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SharePrint Archives and History Tuesday Lecture: From Lost State to Mountain State

August 05, 2014

Charleston, Kanawha

On Tuesday, August 5, 2014, Kevin T. Barksdale will present “From Lost State to Mountain State: The State of Franklin and the Constitutionality of West Virginia Statehood” in the Archives and History Library in the Culture Center in Charleston. The program will begin at 6:00 p.m. and is free and open to the public.

In 1784, the political leaders of what would become eastern Tennessee (then part of the state of North Carolina) initiated an effort to create America’s fourteenth state. Naming their new state after venerable statesmen Benjamin Franklin, the leaders of Franklin engaged in a four-year struggle to gain admission into the Union while battling the region’s Native American communities and a determined internal opposition party. Over Franklin’s tumultuous four-year existence, the leadership managed to erect a state government, judicial system, and militia. The Franklinites also drafted a new state constitution and launched a determined campaign to win public and political support for their state. Despite their efforts, the state of Franklin ultimately collapsed in early 1788, but not before leaving behind a constitutional legacy that would play a central role in the creation of the state of West Virginia in 1863. Barksdale will explore the history of the state of Franklin and its impact on the drafting on the United States Constitution and the creation of the Mountain State nearly eighty years later.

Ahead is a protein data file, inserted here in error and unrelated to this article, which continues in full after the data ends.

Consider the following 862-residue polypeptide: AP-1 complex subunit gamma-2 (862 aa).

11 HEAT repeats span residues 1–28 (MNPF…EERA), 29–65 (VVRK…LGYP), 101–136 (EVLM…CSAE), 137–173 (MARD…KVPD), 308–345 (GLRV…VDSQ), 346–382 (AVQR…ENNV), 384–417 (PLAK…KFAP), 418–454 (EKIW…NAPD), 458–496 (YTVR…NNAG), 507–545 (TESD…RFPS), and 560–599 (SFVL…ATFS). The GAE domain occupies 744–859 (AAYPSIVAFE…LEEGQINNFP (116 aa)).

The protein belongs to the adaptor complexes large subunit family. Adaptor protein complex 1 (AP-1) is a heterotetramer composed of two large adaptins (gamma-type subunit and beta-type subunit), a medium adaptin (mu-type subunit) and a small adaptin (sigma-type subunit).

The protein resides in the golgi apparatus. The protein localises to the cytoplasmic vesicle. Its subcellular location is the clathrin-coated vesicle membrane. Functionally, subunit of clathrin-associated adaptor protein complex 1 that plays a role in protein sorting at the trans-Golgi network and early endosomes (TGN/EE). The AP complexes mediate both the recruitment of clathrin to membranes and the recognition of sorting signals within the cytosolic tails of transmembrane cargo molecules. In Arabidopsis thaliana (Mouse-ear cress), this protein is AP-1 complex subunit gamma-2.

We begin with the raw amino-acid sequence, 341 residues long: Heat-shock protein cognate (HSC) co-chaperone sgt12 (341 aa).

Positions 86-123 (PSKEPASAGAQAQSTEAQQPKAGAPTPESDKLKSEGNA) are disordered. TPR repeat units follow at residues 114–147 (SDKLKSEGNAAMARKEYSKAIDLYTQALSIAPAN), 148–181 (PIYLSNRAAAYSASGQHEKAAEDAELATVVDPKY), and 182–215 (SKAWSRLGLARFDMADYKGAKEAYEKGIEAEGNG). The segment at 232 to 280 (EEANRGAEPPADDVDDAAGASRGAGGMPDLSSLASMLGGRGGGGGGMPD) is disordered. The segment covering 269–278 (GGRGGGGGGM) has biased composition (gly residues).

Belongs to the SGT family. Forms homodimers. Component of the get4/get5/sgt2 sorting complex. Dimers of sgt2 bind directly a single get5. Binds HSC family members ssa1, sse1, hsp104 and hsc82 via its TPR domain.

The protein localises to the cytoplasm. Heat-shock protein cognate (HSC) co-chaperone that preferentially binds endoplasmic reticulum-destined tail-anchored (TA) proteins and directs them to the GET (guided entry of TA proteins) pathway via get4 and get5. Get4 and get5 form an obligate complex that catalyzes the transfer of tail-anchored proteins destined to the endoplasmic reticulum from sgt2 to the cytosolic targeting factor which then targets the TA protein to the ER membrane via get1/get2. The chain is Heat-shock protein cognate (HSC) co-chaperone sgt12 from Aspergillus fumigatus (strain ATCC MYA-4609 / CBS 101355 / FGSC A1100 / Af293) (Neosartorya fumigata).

Kevin T. Barksdale is an associate professor of history at Marshall University where he teaches courses on West Virginia, Appalachian, and 18th-century American history. He has published a book on the state of Franklin entitled The Lost State of Franklin: America’s First Secession (2008) and is currently working on a project that explores the history of the decade following the American Revolution in the lower Mississippi Valley. Barksdale also serves on the West Virginia Humanities Council and West Virginia Civil War Sesquicentennial Commission.

On August 5, the library will close at 5:00 p.m. and reopen at 5:45 p.m. for participants only. For additional information, call (304) 558-0230.

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